There’s room for everyone, according to Bass, and when Homewood Theatre was established, it was to fill a need rather than introduce competition.
“People who go to the theater aren’t just going to see one show a year,” he said.
The need that Homewood Theatre fills is a place that is easily accessible to the surrounding community and offers smaller shows, the off-Broadway types, which Bass said often help pique the interest of audience members who are new to watching live theater.
“Not everyone can make it downtown to see a show,” Bass said, and that is part of its mission to be as accessible as possible while delivering the best form of entertainment to serve the audience, performers and the people working behind the scenes or volunteering.
First, it packs in a variety of shows for a variety of age groups. The theater workers like to keep prices low, with tickets at $15 and a Students in Seats program that offers students a chance to get a free ticket.
According to Bass, this was inspired by his experiences getting front-row seats to heavy-hitting shows in New York City like “Book of Mormon” for next to nothing through the rush ticket lottery.
Second, the shows are kept on the smaller side so that performers, those backstage and volunteers aren’t swamped with intense rehearsals. It also allows people who want to perform but have jobs or obligations that take up much of their day-to-day life to find a space to get on the stage.
An Easy Location
Finally, it’s location, location, location. For many people, Bass said, especially those living farther out in Hoover or North Shelby County, getting downtown is a trial. Getting from dinner to a show to a bar inevitably requires more driving and re-parking.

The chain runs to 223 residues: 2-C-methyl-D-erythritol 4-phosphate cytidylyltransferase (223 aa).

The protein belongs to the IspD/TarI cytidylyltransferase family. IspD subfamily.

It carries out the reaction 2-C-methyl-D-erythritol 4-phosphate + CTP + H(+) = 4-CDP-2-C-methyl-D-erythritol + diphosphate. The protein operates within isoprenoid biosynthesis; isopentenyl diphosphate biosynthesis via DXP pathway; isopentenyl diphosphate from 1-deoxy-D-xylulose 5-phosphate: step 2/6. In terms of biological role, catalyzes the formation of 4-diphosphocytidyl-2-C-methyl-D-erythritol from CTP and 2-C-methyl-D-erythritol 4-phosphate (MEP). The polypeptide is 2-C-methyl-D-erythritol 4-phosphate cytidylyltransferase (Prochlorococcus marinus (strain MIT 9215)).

“Not to mention, us men, we aren’t always the best at the planning that goes into a date night,” Bass said. “If you park at SoHo Square, you have a bunch of places you can walk to for dinner, then you can walk to the Dance Foundation for a show and then afterwards walk over to Jackson’s for drinks. You never have to move your car.”
As the theater reaches out further into the community and establishes itself as a fixture in the community, Bass sees great things for the future.
Largely, that means enough success to afford its own space.
“The Dance Foundation is an amazing place and they have been so good to us, but we are largely a mobile operation,” Bass said, noting that the theater’s growing costume closet is tucked away at his home, which also serves as the rehearsal space.
Plans to Grow
In the nearer future, he hopes to reach more children and students in the community.
“We’ve had a lot of people asking us if we have a children’s camp,” Bass said, which struck him as a fantastic idea. He hopes to be able to offer something like a spring break camp as a jumping off point.
Last but not least, Bass hopes to add more shows of the cabaret variety.
“Hopefully, at some point, we can establish some form of cabaret series that we do throughout the year,” Bass said, with an option to purchase season tickets to the series outside of season tickets to larger performances, Bass said.
In the meantime, what is happening now is good community theater and, hopefully, another sold-out year for Homewood Theatre.
For more information and tickets, visit homewoodtheatre.com.